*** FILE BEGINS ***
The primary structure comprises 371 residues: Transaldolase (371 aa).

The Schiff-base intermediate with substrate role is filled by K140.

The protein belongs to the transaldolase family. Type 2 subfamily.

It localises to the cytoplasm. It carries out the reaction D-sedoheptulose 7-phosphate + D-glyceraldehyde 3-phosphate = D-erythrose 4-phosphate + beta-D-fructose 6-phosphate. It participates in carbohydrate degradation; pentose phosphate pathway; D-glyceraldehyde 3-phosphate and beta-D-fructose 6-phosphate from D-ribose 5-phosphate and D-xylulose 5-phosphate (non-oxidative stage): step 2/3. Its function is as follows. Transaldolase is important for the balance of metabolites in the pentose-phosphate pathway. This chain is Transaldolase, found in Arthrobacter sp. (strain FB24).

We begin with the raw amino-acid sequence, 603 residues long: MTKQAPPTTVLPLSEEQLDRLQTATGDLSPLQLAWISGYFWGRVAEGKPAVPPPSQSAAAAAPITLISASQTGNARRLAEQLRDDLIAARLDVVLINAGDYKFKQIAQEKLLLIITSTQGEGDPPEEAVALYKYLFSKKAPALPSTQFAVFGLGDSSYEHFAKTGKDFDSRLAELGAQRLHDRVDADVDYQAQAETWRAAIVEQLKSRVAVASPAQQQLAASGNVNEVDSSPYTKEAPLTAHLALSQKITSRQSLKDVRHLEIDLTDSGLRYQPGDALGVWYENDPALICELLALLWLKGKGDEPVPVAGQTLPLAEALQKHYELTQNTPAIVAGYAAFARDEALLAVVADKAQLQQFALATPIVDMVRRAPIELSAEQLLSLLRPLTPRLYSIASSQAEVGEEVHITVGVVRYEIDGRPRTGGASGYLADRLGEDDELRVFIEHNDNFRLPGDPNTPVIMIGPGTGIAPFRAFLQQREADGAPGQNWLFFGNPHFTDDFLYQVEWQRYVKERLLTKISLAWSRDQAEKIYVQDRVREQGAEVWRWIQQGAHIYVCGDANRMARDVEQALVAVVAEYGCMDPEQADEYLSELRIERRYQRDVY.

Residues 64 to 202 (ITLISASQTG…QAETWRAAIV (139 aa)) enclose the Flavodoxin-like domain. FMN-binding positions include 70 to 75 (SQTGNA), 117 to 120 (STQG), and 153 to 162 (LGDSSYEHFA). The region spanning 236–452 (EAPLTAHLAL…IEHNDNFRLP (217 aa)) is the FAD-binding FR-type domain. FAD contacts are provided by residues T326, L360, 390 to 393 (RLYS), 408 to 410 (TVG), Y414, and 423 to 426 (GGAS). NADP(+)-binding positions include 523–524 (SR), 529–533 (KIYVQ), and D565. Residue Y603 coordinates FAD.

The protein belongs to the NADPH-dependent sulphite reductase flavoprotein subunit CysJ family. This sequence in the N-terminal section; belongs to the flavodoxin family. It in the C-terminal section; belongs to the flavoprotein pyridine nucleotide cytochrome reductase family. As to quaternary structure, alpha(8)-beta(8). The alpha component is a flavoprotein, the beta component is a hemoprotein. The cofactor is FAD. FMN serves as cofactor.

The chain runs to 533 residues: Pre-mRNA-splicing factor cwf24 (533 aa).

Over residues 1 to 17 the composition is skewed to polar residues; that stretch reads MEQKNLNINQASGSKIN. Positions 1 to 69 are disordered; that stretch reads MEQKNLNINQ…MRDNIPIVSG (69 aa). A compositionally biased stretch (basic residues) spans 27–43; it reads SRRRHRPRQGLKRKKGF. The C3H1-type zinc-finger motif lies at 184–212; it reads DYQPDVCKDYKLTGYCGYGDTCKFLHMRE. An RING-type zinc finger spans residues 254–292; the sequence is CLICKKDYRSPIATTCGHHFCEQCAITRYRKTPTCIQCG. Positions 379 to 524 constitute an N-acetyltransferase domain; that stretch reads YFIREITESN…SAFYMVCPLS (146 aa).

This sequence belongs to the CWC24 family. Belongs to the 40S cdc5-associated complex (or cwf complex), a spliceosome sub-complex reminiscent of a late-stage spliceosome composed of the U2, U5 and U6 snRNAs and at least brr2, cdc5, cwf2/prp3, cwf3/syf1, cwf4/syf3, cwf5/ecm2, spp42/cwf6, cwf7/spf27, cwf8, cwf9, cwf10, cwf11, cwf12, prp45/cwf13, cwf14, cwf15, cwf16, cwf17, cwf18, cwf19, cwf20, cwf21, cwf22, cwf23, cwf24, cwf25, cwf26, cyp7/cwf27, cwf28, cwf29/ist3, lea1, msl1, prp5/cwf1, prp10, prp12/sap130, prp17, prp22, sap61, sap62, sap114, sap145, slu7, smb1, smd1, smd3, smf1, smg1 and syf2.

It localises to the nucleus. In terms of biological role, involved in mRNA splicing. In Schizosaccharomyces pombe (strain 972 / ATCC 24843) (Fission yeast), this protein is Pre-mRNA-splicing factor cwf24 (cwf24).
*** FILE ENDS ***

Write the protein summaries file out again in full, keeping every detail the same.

The primary structure comprises 371 residues: Transaldolase (371 aa).

The Schiff-base intermediate with substrate role is filled by K140.

The protein belongs to the transaldolase family. Type 2 subfamily.

It localises to the cytoplasm. It carries out the reaction D-sedoheptulose 7-phosphate + D-glyceraldehyde 3-phosphate = D-erythrose 4-phosphate + beta-D-fructose 6-phosphate. It participates in carbohydrate degradation; pentose phosphate pathway; D-glyceraldehyde 3-phosphate and beta-D-fructose 6-phosphate from D-ribose 5-phosphate and D-xylulose 5-phosphate (non-oxidative stage): step 2/3. Its function is as follows. Transaldolase is important for the balance of metabolites in the pentose-phosphate pathway. This chain is Transaldolase, found in Arthrobacter sp. (strain FB24).

We begin with the raw amino-acid sequence, 603 residues long: MTKQAPPTTVLPLSEEQLDRLQTATGDLSPLQLAWISGYFWGRVAEGKPAVPPPSQSAAAAAPITLISASQTGNARRLAEQLRDDLIAARLDVVLINAGDYKFKQIAQEKLLLIITSTQGEGDPPEEAVALYKYLFSKKAPALPSTQFAVFGLGDSSYEHFAKTGKDFDSRLAELGAQRLHDRVDADVDYQAQAETWRAAIVEQLKSRVAVASPAQQQLAASGNVNEVDSSPYTKEAPLTAHLALSQKITSRQSLKDVRHLEIDLTDSGLRYQPGDALGVWYENDPALICELLALLWLKGKGDEPVPVAGQTLPLAEALQKHYELTQNTPAIVAGYAAFARDEALLAVVADKAQLQQFALATPIVDMVRRAPIELSAEQLLSLLRPLTPRLYSIASSQAEVGEEVHITVGVVRYEIDGRPRTGGASGYLADRLGEDDELRVFIEHNDNFRLPGDPNTPVIMIGPGTGIAPFRAFLQQREADGAPGQNWLFFGNPHFTDDFLYQVEWQRYVKERLLTKISLAWSRDQAEKIYVQDRVREQGAEVWRWIQQGAHIYVCGDANRMARDVEQALVAVVAEYGCMDPEQADEYLSELRIERRYQRDVY.

Residues 64 to 202 (ITLISASQTG…QAETWRAAIV (139 aa)) enclose the Flavodoxin-like domain. FMN-binding positions include 70 to 75 (SQTGNA), 117 to 120 (STQG), and 153 to 162 (LGDSSYEHFA). The region spanning 236–452 (EAPLTAHLAL…IEHNDNFRLP (217 aa)) is the FAD-binding FR-type domain. FAD contacts are provided by residues T326, L360, 390 to 393 (RLYS), 408 to 410 (TVG), Y414, and 423 to 426 (GGAS). NADP(+)-binding positions include 523–524 (SR), 529–533 (KIYVQ), and D565. Residue Y603 coordinates FAD.

The protein belongs to the NADPH-dependent sulphite reductase flavoprotein subunit CysJ family. This sequence in the N-terminal section; belongs to the flavodoxin family. It in the C-terminal section; belongs to the flavoprotein pyridine nucleotide cytochrome reductase family. As to quaternary structure, alpha(8)-beta(8). The alpha component is a flavoprotein, the beta component is a hemoprotein. The cofactor is FAD. FMN serves as cofactor.

The chain runs to 533 residues: Pre-mRNA-splicing factor cwf24 (533 aa).

Over residues 1 to 17 the composition is skewed to polar residues; that stretch reads MEQKNLNINQASGSKIN. Positions 1 to 69 are disordered; that stretch reads MEQKNLNINQ…MRDNIPIVSG (69 aa). A compositionally biased stretch (basic residues) spans 27–43; it reads SRRRHRPRQGLKRKKGF. The C3H1-type zinc-finger motif lies at 184–212; it reads DYQPDVCKDYKLTGYCGYGDTCKFLHMRE. An RING-type zinc finger spans residues 254–292; the sequence is CLICKKDYRSPIATTCGHHFCEQCAITRYRKTPTCIQCG. Positions 379 to 524 constitute an N-acetyltransferase domain; that stretch reads YFIREITESN…SAFYMVCPLS (146 aa).

This sequence belongs to the CWC24 family. Belongs to the 40S cdc5-associated complex (or cwf complex), a spliceosome sub-complex reminiscent of a late-stage spliceosome composed of the U2, U5 and U6 snRNAs and at least brr2, cdc5, cwf2/prp3, cwf3/syf1, cwf4/syf3, cwf5/ecm2, spp42/cwf6, cwf7/spf27, cwf8, cwf9, cwf10, cwf11, cwf12, prp45/cwf13, cwf14, cwf15, cwf16, cwf17, cwf18, cwf19, cwf20, cwf21, cwf22, cwf23, cwf24, cwf25, cwf26, cyp7/cwf27, cwf28, cwf29/ist3, lea1, msl1, prp5/cwf1, prp10, prp12/sap130, prp17, prp22, sap61, sap62, sap114, sap145, slu7, smb1, smd1, smd3, smf1, smg1 and syf2.

It localises to the nucleus. In terms of biological role, involved in mRNA splicing. In Schizosaccharomyces pombe (strain 972 / ATCC 24843) (Fission yeast), this protein is Pre-mRNA-splicing factor cwf24 (cwf24).